NYU Stern
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  • new yorker logo feature
    Excerpt from The New Yorker -- "Indeed, a major study by the economists Xavier Gabaix and Augustin Landier, who happen to believe that current compensation levels are economically efficient, found that if the company with the two-hundred-and-fiftieth-most-talented C.E.O. suddenly managed to hire the most talented C.E.O. its value would increase by a mere 0.016 per cent."
  • chronicle of higher education logo feature
    Excerpt from The Chronicle of Higher Education -- "Efforts to increase diversity among the faculty will be stymied if female and minority students aren’t given the same encouragement and support to enter doctoral programs, the researchers note."
  • bloomberg logo new
    Excerpt from Bloomberg -- "I still have the view that, probably, the probability of a Greek exit from the Eurozone is very limited. Of course, both sides are playing hardball... There's not going to be any debt value reduction for the time being. Maybe maturity extension. So I'm still of the view that, step by step, they're going to reach a deal... This saga is going to continue, but short of a Greek exit."
  • OZY logo
    Excerpt from OZY -- "Names induce certain sentiments in the same way. 'What does a name remind us of, and is it appealing — does it glide off the tongue? Those are the biggest drivers in name choice,' says Adam Alter, a marketing professor at NYU’s Stern School of Business who has studied the perception of names."
  • financial times logo feature
    Excerpt from Financial Times -- "The most recent US downturn was so painful because US households’ borrowing binge in the first half of the 2000s left them stuck repaying large debts (often against assets that had plunged in value) and unable to spend money on new goods and services that they actually wanted... A fascinating new paper by Xavier Giroud and Holger Mueller argues that many US companies went through a similar experience, and that this made the downturn about twice as worse as it otherwise would have been."
  • economist logo feature
    Excerpt from The Economist -- "Holger Mueller and Thomas Philippon, of New York University’s Stern Business School, suggest that family companies tend to have better labour relations than other firms. They keep their workers for longer and can call on deeper reserves of loyalty."
  • economist logo feature
    Excerpt from The Economist -- "Financial assets indicate how society values time. However, not many assets exist for very long but finite time periods... This is a problem when thinking of things far into the future—such as the long-term economic impacts of climate change... New research by Stefano Giglio, Matteo Maggiori and Johannes Stroebel of Chicago, Harvard and New York Universities tries to get around this problem. They exploit a quirk in the British and Singaporean real-estate markets... With this, the three economists can estimate the discount rate used to value very long-term assets."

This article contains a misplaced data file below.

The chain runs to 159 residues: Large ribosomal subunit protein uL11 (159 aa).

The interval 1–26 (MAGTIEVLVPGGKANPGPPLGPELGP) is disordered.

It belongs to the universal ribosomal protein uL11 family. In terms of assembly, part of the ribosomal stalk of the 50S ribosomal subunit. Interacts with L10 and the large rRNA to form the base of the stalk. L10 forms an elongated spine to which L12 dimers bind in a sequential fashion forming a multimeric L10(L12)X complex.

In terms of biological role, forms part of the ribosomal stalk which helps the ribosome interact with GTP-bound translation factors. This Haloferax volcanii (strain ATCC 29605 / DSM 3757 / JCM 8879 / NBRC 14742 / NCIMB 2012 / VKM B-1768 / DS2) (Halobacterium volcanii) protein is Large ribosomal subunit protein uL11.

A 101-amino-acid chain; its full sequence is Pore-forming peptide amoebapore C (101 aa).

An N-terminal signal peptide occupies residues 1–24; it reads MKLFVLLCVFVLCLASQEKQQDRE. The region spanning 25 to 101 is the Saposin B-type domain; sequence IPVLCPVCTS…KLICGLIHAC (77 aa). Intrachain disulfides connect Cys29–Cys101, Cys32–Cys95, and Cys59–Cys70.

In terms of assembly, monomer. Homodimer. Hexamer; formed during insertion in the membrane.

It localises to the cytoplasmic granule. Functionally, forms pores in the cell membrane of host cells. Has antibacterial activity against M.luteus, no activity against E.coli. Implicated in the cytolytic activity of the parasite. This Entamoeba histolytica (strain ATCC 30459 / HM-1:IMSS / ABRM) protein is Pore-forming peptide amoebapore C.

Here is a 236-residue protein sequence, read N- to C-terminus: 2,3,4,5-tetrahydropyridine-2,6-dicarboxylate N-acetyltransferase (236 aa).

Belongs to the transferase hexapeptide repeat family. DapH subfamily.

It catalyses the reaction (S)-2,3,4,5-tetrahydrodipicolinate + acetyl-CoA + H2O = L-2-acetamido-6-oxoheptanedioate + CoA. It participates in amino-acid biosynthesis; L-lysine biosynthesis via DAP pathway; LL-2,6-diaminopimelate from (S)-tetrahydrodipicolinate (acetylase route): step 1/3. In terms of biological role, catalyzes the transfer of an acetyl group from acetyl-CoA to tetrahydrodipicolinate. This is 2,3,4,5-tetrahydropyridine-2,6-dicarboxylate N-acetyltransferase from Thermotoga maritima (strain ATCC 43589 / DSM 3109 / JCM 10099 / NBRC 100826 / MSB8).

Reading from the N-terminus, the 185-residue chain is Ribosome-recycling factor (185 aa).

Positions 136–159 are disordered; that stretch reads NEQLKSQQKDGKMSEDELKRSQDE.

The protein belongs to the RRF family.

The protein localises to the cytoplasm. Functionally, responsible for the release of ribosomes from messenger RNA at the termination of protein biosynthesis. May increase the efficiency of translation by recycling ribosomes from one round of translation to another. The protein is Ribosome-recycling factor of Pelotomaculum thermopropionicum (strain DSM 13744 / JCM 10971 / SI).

• time magazine logo feature
    Excerpt from TIME -- "Putin’s place on this year’s list comes thanks to his gravity-defying ability to confront the West in ways that boost his popularity in a country suffering through an economic meltdown for which his own policies are largely responsible. No leader arouses more fascination around the world, because his actions speak a language of defiance that so many of his people want to hear, lifting him to levels of popularity that other leaders can only envy."
  • The Week_Logo
    Excerpt from The Week -- "The second is charter cities, the brilliant idea by the development economist Paul Romer to create new 'Hong Kongs' in the world's poorest areas. Just as British governance in Hong Kong enabled millions of Chinese to escape Communist poverty — and eventually helped lead the Chinese Communist regime to reform, lifting hundreds of millions more out of poverty — this could be repeated across the world's poorest areas."
  • nightly business report logo feature
    Excerpt from Nightly Business Report -- "In general, I would say that most of the activism that’s out there that goes beyond the monitoring of the CEO to make sure that they’re not engaging in kind of self-interested behavior tends to be value-destroying, because for the most part, there’s no way that those activist investors have got better information about how to run the company than the CEO does. If they really have better information, then the board should be firing the CEO and bringing in somebody new."
  • bbc news logo feature
    Excerpt from BBC -- "The law is stricter in the European Union... It's significantly stricter as to what defines... dominance. In the United States, people would say dominance requires 65% or more market share. Well, in the European Union, it may be 50, it may be even 40. So, that's a big difference. In the particular case we have in mind here, that doesn't really matter that much because Google has 90% market share in search in Europe. Therefore, the issue is not so much whether it's a dominant firm or not. It's more of the issue whether the particular allegations are seen by the Europeans as much more anti-competitive than by the Americans."
  • bloomberg logo new
    Excerpt from Bloomberg -- "When faced with plunging household demand, leveraged firms 'do not (or cannot) raise additional external finance' they write in the paper. 'Instead, high-leverage firms reduce employment, close down establishments, and cut back on investment.'"
  • time magazine logo feature
    Excerpt from TIME -- "In the next few days, the Senate will begin debate on one of the most important questions it will answer this decade—whether to grant the President 'trade promotion authority' (TPA), also known as “fast track.” This move would give President Obama and his successors the authority to place trade agreements before Congress for a simple up-or-down vote, denying lawmakers the chance to filibuster or add amendments to the deal which change its rules."